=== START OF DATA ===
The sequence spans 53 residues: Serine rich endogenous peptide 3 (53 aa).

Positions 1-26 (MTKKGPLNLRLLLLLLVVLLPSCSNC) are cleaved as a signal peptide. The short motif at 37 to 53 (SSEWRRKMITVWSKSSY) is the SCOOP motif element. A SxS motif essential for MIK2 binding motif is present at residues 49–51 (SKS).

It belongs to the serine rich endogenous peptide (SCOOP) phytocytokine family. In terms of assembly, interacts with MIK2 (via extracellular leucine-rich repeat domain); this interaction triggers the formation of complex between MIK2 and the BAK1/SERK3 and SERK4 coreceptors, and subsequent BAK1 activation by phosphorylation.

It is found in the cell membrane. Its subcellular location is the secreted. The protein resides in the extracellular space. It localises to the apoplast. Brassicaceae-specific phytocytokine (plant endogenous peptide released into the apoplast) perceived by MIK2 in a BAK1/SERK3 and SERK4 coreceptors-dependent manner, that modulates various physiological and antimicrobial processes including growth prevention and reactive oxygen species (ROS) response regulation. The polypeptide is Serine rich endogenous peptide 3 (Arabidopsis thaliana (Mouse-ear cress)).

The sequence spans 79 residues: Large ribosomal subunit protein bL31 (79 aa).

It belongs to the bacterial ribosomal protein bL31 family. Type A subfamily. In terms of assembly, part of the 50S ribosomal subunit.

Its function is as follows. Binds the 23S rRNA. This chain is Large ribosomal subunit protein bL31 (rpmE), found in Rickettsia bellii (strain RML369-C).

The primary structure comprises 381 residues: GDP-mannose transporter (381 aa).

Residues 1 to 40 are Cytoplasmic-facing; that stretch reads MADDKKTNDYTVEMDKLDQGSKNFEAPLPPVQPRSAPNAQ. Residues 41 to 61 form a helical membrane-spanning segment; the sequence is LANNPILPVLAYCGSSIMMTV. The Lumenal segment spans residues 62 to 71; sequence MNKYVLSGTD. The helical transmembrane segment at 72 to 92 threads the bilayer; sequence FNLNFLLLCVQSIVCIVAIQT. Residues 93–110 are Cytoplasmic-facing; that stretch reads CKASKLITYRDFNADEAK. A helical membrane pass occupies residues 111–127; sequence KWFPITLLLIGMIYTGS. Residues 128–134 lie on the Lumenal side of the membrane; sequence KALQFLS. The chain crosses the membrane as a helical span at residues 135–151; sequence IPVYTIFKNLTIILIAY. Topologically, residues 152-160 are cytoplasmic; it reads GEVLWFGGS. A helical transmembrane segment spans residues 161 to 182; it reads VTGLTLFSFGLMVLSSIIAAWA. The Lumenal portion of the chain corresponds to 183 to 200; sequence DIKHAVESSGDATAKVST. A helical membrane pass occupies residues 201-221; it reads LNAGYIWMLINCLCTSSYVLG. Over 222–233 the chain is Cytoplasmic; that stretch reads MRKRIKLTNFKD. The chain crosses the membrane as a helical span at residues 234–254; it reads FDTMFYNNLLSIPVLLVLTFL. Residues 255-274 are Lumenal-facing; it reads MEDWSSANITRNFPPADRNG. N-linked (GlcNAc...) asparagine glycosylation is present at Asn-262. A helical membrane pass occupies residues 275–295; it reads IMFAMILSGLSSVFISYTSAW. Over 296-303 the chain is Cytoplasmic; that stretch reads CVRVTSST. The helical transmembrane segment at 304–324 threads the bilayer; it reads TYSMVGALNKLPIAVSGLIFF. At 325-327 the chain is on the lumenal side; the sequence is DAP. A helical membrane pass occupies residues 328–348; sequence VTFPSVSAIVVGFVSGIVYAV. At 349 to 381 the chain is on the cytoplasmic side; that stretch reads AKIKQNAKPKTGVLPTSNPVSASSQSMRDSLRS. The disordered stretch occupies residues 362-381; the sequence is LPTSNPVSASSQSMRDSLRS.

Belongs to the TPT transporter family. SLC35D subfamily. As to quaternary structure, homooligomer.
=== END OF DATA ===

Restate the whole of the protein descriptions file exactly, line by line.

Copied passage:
The sequence spans 53 residues: Serine rich endogenous peptide 3 (53 aa).

Positions 1-26 (MTKKGPLNLRLLLLLLVVLLPSCSNC) are cleaved as a signal peptide. The short motif at 37 to 53 (SSEWRRKMITVWSKSSY) is the SCOOP motif element. A SxS motif essential for MIK2 binding motif is present at residues 49–51 (SKS).

It belongs to the serine rich endogenous peptide (SCOOP) phytocytokine family. In terms of assembly, interacts with MIK2 (via extracellular leucine-rich repeat domain); this interaction triggers the formation of complex between MIK2 and the BAK1/SERK3 and SERK4 coreceptors, and subsequent BAK1 activation by phosphorylation.

It is found in the cell membrane. Its subcellular location is the secreted. The protein resides in the extracellular space. It localises to the apoplast. Brassicaceae-specific phytocytokine (plant endogenous peptide released into the apoplast) perceived by MIK2 in a BAK1/SERK3 and SERK4 coreceptors-dependent manner, that modulates various physiological and antimicrobial processes including growth prevention and reactive oxygen species (ROS) response regulation. The polypeptide is Serine rich endogenous peptide 3 (Arabidopsis thaliana (Mouse-ear cress)).

The sequence spans 79 residues: Large ribosomal subunit protein bL31 (79 aa).

It belongs to the bacterial ribosomal protein bL31 family. Type A subfamily. In terms of assembly, part of the 50S ribosomal subunit.

Its function is as follows. Binds the 23S rRNA. This chain is Large ribosomal subunit protein bL31 (rpmE), found in Rickettsia bellii (strain RML369-C).

The primary structure comprises 381 residues: GDP-mannose transporter (381 aa).

Residues 1 to 40 are Cytoplasmic-facing; that stretch reads MADDKKTNDYTVEMDKLDQGSKNFEAPLPPVQPRSAPNAQ. Residues 41 to 61 form a helical membrane-spanning segment; the sequence is LANNPILPVLAYCGSSIMMTV. The Lumenal segment spans residues 62 to 71; sequence MNKYVLSGTD. The helical transmembrane segment at 72 to 92 threads the bilayer; sequence FNLNFLLLCVQSIVCIVAIQT. Residues 93–110 are Cytoplasmic-facing; that stretch reads CKASKLITYRDFNADEAK. A helical membrane pass occupies residues 111–127; sequence KWFPITLLLIGMIYTGS. Residues 128–134 lie on the Lumenal side of the membrane; sequence KALQFLS. The chain crosses the membrane as a helical span at residues 135–151; sequence IPVYTIFKNLTIILIAY. Topologically, residues 152-160 are cytoplasmic; it reads GEVLWFGGS. A helical transmembrane segment spans residues 161 to 182; it reads VTGLTLFSFGLMVLSSIIAAWA. The Lumenal portion of the chain corresponds to 183 to 200; sequence DIKHAVESSGDATAKVST. A helical membrane pass occupies residues 201-221; it reads LNAGYIWMLINCLCTSSYVLG. Over 222–233 the chain is Cytoplasmic; that stretch reads MRKRIKLTNFKD. The chain crosses the membrane as a helical span at residues 234–254; it reads FDTMFYNNLLSIPVLLVLTFL. Residues 255-274 are Lumenal-facing; it reads MEDWSSANITRNFPPADRNG. N-linked (GlcNAc...) asparagine glycosylation is present at Asn-262. A helical membrane pass occupies residues 275–295; it reads IMFAMILSGLSSVFISYTSAW. Over 296-303 the chain is Cytoplasmic; that stretch reads CVRVTSST. The helical transmembrane segment at 304–324 threads the bilayer; it reads TYSMVGALNKLPIAVSGLIFF. At 325-327 the chain is on the lumenal side; the sequence is DAP. A helical membrane pass occupies residues 328–348; sequence VTFPSVSAIVVGFVSGIVYAV. At 349 to 381 the chain is on the cytoplasmic side; that stretch reads AKIKQNAKPKTGVLPTSNPVSASSQSMRDSLRS. The disordered stretch occupies residues 362-381; the sequence is LPTSNPVSASSQSMRDSLRS.

Belongs to the TPT transporter family. SLC35D subfamily. As to quaternary structure, homooligomer.